During a mandatory home-working period, an employee moves to another country to work from there without notifying their employer (for example, a Hong Kong employee flies to Thailand to work from a resort there, without mentioning this to his/her employer). This scenario can be highly problematic for employers, but is fortunately uncommon and can often be addressed by the employment contract. As the employment contract will often state a place of work, moving away from that place without consent effectively breaches the contract, and employers can take action accordingly.
What are some common legal implications of remote working abroad?
Employment rights: it is important to specify in an employment contract, and any related remote working arrangement, which governing laws and jurisdiction apply. However, even where an employment contract and remote working arrangement expressly states this, in some countries, such as Australia, employees who stay there for long enough automatically acquire local employment rights; in other countries, such as Singapore, this is generally not the case.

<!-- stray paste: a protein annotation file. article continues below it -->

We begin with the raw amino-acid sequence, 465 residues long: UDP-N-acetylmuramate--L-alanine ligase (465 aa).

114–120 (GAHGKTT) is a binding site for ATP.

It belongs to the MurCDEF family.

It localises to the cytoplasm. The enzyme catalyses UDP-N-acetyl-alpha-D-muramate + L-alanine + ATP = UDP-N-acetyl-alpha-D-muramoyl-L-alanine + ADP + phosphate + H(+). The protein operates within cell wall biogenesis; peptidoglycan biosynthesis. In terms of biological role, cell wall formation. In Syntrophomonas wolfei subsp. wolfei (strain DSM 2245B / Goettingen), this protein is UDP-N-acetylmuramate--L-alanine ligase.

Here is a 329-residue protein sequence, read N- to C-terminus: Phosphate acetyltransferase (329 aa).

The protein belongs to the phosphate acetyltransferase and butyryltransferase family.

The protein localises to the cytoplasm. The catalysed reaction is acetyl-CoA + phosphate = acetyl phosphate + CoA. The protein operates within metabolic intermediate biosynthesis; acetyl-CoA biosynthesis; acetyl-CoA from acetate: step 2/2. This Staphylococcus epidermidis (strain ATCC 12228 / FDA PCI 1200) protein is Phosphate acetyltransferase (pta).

Social security and pensions: employees working remotely abroad might acquire new legally mandated benefits, including pension rights, in their host country, which the company may have to provide on top of the employees’ original home country benefits.
Taxation consequences: employees may be subject to paying income tax in both their home and host country, depending on how long they spend in both and whether there is a Double Taxation Treaty in place between the two countries. Also, if the company does not already have a presence in the country the employee is remote working from, the employee carrying out work in that country may inadvertently create a permanent establishment of the company, leaving it exposed to paying business taxes.
Immigration issues: does the employee have the right to work in their host country? In some cases, the answer may be yes—for example, if they are remotely working from the country they are a passport holder of; in other cases, no—for example, they are working from a holiday resort in Thailand where they hold a tourist visa only. There could be serious implications for both employer and employee if an employee is found not to have the relevant documentation to work in the host country.
Health and safety: employers have a duty of care, supported by health and safety legislation in many countries, to take reasonable steps to ensure the health and safety of their employees. This could include carrying out a risk assessment of an employee’s remote office arrangements to ensure they provide a safe environment for the employee to work in, and putting in place adequate insurance to cover accidents at work, even where they happen remotely. At the more extreme end, employers should also consider whether it would be a breach of their duty of care to send their employees to a country with a high rate of COVID-19 infections or require them to remain in such a country.